- Security and Role Based Access Control (RBAC)
- Health checks
- Scheduled and on-demand diagnostics
- Alerts and notifications
- Firmware upgrades
- Remote wipe off
- And more
Once the device manager client is setup on the device, your work is done! Now you can control everything from one platform with just a few clicks. Never worry about checking device health anymore as Mission Control will monitor all the things you care about, and you will get notified if and when anything goes wrong. Controlling a group of devices is as simple as pressing the button. The device manager will fire a command to the group and execute the command on all its members.
Consider the following scenario: You’re running a retail store and have several motion sensors installed around the shop not only for security but to monitor customer traffic flow. By analyzing the data collected, you get a good idea about how many people are entering the store, which entrances they are using, and what items get the most attention. This information significantly helps to decide how to organize items and where to place the promotions.
This set-up is all well and good, but how can you make sure that all the IoT sensors are working properly? What do you do when there’s a software update needed on the sensors? What if you want to change the settings on the sensors? How do you add new IoT sensors to the existing infrastructure? Having a maintenance team manually complete these tasks on each device is one option, albeit a slow and costly one that is not scalable. Manpower can only do so much before technology needs to step in. With RoboMQ in charge of your IoT devices you won’t need to have your workers doing this type of tedious and repetitive work.
RoboMQ devices are built in Docker containers. This means your RoboMQ devices are shipped pre-installed with the Mission Control device manager clients and are ready to work right out of the box. As soon as they are turned on for the first time, devices will register themselves and become part of your trusted device network, after completing the Authentication, Authorization, and Auditing (AAA) process. Think of it like turning on your cell phone, and how it registers with the carrier network. Once the RoboMQ Device manager validates the identity and the ownership, the device will show up on the Mission Control Dashboard. Optionally, a device registration email/SMS notification or a custom business process can be executed when the devices activate on your IoT device network for the first time.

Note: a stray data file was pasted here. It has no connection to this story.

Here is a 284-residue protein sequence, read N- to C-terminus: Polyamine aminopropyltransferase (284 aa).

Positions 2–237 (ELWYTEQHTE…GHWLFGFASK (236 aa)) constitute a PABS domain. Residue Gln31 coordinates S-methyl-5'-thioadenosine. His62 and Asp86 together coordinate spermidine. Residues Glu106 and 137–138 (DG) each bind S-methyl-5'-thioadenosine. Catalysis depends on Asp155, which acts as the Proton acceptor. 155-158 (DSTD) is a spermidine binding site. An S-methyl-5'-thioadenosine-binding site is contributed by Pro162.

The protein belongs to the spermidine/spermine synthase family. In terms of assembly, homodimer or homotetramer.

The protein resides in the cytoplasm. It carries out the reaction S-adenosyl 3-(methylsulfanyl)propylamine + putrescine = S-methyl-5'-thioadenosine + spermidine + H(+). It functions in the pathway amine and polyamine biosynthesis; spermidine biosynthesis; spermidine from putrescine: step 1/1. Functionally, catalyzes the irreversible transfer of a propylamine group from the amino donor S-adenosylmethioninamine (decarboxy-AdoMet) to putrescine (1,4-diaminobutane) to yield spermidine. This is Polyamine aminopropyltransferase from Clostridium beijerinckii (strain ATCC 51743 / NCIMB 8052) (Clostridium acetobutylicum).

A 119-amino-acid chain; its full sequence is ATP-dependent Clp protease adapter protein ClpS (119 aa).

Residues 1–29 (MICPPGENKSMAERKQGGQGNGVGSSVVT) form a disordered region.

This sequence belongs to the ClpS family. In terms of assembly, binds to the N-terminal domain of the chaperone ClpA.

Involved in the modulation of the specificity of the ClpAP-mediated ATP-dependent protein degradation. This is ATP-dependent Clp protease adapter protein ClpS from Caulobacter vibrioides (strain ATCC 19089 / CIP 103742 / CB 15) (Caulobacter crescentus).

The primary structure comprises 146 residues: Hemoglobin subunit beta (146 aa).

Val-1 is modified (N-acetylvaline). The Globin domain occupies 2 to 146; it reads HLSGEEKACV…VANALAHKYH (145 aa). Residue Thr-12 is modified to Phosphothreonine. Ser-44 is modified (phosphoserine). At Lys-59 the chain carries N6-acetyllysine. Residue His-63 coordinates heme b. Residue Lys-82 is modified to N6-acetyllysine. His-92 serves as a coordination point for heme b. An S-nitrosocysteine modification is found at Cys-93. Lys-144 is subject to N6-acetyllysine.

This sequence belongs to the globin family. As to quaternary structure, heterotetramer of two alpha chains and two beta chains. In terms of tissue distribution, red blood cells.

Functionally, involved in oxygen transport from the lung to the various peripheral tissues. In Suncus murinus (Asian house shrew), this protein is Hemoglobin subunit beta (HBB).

Fig 1: Active devices on your IoT network
Fig 2: Heartbeat and memory check running on set of devices.
Let’s say you want to keep the memory usage on the device lower than 60% to ensure that the device always has enough resources to handle events of motion detection. A simple memory check command can be configured to check devices every 5 seconds.
Due to our Microservices Architecture, data transformation and enrichment is made easy. Upon the collection of data from the devices and IoT sensors, a microservice can be deployed to perform a variety of well-defined tasks, such as limit memory capacity. If a device’s memory usage is higher than 60%, a ticket could be created, and an alert email/SMS could be sent to the maintenance team.
You can optionally define your own handlers to react to such events. Once the memory usage settles back to less than 60%, Mission Control will mark the ticket as “resolved” and send a confirmation email/SMS to the maintenance team. Similarly, a heartbeat check makes sure that the IoT devices are up and running and can take action upon the device re-joining the network or exiting the network.